4. It’s the stimulus, stupid

And then there is China. 

As a recent NY Fed report pointed out, “China Accounts For Half Of All Global Debt Created Since 2005.” This echoes what we have been writing about for years, starting back in 2013 showing “How In Five Short Years, China Humiliated The World’s Central Banks“, when we showed that in just the brief period since the financial crisis “Chinese bank assets (and by implication liabilities) have grown by an astounding $15 trillion, bringing the total to over $24 trillion. In other words, China has expanded its financial balance sheet by 50% more than the assets of all global central banks combined.

This, too, is a worry for the Citi strategist, who writes that “continuing with the idea that market strength owes more to a wave of technical support than to fundamentals, we remain convinced that the recent explosion of credit in China – visible in the monthly total social financing numbers – is of greater global significance than is widely recognized.

King posits that while it is hard to prove empirically, at an anecdotal level almost every place you visit from San Francisco to Sydney seems to be awash with stories of Chinese investment propping up prices. While most of this is in real estate, King thinks the effects of credit creation spill over from one asset class to another, and increasingly from one region to another also.

The punchline: “fully 80% of the world’s private sector credit creation at present is occurring in China. The evolution of this global total bears at least a passing resemblance to global asset prices (Figure 7).”

Which leads us to the $64 trillion question: is this pace of credit expansion sustainable? Citi’s answer: “we rather doubt it.”

Chinese numbers tend to reach a seasonal high in January as new lending quotas are granted but then to fall off sharply thereafter. And the positive impulse from the recent acceleration in credit creation in China will in any case be hard to sustain just because the absolute rate of growth is already so high. If anything, the recent tendency towards renewed FX outflows – even in the face of tightening capital controls – speaks to a reduction in demand for investment in China itself (Figure 8), itself encouraged by a series of measures designed to introduce brakes on lending, in the property sector in particular. To our minds the wave of recent strong data in China, and associated run-up in many commodity prices which has itself fuelled optimism about a global reflation trade, owes less to a durable upswing in growth – and more to an unsustainable temporary resurgence in credit – than has been reported.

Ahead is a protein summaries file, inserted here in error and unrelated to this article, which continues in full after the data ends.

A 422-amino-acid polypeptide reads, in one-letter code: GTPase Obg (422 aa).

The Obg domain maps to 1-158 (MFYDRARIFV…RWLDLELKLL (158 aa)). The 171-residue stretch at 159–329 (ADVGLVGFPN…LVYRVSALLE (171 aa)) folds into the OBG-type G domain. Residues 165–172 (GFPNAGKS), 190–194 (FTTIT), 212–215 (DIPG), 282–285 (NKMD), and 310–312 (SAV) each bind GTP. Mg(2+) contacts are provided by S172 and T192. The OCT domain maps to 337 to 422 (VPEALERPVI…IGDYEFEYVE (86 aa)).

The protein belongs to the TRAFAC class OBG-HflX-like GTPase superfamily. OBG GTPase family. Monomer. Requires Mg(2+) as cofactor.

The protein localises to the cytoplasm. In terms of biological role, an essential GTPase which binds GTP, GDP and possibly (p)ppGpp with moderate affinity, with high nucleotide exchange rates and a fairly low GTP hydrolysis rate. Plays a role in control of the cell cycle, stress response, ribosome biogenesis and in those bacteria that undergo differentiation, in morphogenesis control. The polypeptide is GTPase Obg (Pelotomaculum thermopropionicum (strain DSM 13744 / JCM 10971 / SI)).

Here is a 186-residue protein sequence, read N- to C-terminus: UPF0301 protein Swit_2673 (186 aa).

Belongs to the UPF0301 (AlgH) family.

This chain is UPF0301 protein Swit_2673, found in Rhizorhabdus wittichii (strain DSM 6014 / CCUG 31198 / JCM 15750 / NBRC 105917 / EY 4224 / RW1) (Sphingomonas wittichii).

At this point it is worth reminding readers of a recent note from UBS which likewise looked at the global credit impulse and found that it had “suddenly collapse to negative”, primarily as a result of an annualized slowdown in Chinese credit creation.

There is some hope that US or DM credit stimulus would be able to take over even if Chinese stimulus wanes – and indeed, exactly such a hope would seem to be one of the drivers of both the rally and the improvement in much DM survey data. The hope here is that abnormally high savings rates in various developing nations would propel a spending surge. However, King then quickly shoots down the suggestion saying that such an alternative source of credit creation “seems unlikely.” His skepticism is borne from a simple problem of scale: “Corporate balance sheets are already highly levered. Besides, the sheer scale of Chinese borrowing – $3tn/year relative to a mere $800bn in US and Europe combined – makes it difficult to see how these could substitute.

5. Just how strong are growth prospects really?

To provide a counterpoint to his bearish points, King then asks “what of the counterargument to all this, namely that markets are merely responding to a marked pick-up in global growth prospects, sending secular stagnationists like ourselves scurrying for cover and raising the prospect of a longawaited return to ‘normal’ growth?” He admits that there has been a pickup in both growth and inflation data, and indeed in corporate earnings. And we do buy the argument that, while corporate capex has been weak relative to profits and to GDP, in outright terms it is not perhaps as moribund as pessimists (ourselves included) sometimes make it sound.

Alas, for the Citi strategist, this may be as good as it gets when it comes to global growth, which as DB warned several weeks ago has already started to revert lower, and furthermore as we have been pounding the table for weeks, the improvement has been mostly focused in “soft”, survey-based data:

We are much more skeptical of the likelihood of a continued and self-reinforcing cycle of growth from here. Economic surprises have a natural tendency towards mean reversion and in the US are already starting to come down. A number of commentators are starting to point to the fact that the improvement in economic numbers is heavily skewed towards survey data as opposed to actual production and consumption numbers. US jobless claims at 40-year lows in any case suggests that further hiring may begin to contribute more to inflation than to real GDP